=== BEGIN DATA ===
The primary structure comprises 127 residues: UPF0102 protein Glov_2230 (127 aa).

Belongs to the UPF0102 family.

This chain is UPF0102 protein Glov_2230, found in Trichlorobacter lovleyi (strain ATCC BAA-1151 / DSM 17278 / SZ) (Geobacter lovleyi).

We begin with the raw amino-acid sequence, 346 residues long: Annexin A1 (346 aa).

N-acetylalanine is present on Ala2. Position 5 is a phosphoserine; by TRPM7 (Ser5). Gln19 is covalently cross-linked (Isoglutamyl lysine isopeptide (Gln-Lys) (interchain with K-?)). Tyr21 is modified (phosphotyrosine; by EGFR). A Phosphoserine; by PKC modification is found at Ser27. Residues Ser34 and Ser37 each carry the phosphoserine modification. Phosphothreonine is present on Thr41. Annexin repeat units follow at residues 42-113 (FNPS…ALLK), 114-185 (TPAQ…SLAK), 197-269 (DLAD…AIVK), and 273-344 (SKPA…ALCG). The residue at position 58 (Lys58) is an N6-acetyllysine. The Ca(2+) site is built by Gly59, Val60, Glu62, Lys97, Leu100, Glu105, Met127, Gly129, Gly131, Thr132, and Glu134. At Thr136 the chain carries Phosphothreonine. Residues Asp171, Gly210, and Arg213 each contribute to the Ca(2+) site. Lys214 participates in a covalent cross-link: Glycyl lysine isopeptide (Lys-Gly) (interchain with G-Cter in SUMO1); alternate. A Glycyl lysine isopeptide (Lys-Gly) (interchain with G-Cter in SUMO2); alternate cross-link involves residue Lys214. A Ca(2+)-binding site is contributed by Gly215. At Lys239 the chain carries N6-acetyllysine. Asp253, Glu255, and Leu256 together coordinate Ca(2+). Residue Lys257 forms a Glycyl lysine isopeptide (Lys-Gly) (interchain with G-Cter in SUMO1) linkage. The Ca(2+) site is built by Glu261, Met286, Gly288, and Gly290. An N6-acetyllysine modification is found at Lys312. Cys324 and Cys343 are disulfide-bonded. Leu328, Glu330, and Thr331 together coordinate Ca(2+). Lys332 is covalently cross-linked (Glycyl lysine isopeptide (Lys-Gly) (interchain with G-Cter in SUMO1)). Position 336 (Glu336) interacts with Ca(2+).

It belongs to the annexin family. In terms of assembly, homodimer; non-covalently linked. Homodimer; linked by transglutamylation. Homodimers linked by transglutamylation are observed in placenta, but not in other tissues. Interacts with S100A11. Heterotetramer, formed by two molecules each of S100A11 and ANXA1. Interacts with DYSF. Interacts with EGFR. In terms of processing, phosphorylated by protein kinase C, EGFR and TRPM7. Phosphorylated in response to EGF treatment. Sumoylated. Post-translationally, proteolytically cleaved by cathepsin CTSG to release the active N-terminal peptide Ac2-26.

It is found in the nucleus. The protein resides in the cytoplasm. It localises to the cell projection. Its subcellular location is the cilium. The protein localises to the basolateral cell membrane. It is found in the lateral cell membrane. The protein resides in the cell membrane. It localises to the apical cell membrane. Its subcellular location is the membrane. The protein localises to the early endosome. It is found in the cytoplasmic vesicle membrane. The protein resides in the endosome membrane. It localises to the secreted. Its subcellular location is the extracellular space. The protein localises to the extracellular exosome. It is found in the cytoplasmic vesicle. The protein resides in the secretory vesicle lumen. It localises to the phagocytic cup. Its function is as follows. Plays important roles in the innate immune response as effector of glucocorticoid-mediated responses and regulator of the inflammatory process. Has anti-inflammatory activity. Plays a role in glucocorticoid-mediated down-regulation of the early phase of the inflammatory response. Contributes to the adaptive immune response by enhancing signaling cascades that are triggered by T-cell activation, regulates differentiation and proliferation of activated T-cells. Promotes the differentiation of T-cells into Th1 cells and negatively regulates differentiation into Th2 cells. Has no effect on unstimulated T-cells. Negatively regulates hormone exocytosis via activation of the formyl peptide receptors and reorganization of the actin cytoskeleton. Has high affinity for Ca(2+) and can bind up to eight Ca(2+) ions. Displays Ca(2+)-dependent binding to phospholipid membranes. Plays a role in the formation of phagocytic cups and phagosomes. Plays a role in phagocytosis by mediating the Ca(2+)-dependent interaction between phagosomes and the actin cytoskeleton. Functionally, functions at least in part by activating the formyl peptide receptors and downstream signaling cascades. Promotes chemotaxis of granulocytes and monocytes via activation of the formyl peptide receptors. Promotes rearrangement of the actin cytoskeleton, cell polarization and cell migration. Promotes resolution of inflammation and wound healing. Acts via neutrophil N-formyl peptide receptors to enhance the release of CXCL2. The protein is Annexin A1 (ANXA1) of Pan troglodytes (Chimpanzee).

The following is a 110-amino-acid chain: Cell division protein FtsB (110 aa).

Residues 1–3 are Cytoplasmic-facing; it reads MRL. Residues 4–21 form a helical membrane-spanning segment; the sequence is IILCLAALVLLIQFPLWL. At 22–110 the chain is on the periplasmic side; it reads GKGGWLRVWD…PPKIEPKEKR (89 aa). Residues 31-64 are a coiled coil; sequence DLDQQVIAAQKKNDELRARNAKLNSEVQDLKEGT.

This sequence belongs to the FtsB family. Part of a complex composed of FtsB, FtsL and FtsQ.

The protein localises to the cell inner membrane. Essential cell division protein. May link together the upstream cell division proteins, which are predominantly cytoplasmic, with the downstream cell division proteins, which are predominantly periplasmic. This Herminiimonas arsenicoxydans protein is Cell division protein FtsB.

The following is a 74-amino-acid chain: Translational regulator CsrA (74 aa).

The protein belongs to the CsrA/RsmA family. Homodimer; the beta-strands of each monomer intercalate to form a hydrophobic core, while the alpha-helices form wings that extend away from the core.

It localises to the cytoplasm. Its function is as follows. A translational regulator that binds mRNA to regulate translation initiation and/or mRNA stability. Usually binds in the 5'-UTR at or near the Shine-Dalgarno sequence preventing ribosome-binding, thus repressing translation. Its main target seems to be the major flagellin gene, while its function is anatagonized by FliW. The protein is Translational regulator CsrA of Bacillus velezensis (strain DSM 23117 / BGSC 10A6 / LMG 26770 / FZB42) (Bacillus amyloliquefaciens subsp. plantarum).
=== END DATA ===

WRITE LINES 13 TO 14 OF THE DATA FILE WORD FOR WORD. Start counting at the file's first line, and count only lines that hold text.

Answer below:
The protein belongs to the CsrA/RsmA family. Homodimer; the beta-strands of each monomer intercalate to form a hydrophobic core, while the alpha-helices form wings that extend away from the core.

It localises to the cytoplasm. Its function is as follows. A translational regulator that binds mRNA to regulate translation initiation and/or mRNA stability. Usually binds in the 5'-UTR at or near the Shine-Dalgarno sequence preventing ribosome-binding, thus repressing translation. Its main target seems to be the major flagellin gene, while its function is anatagonized by FliW. The protein is Translational regulator CsrA of Bacillus velezensis (strain DSM 23117 / BGSC 10A6 / LMG 26770 / FZB42) (Bacillus amyloliquefaciens subsp. plantarum).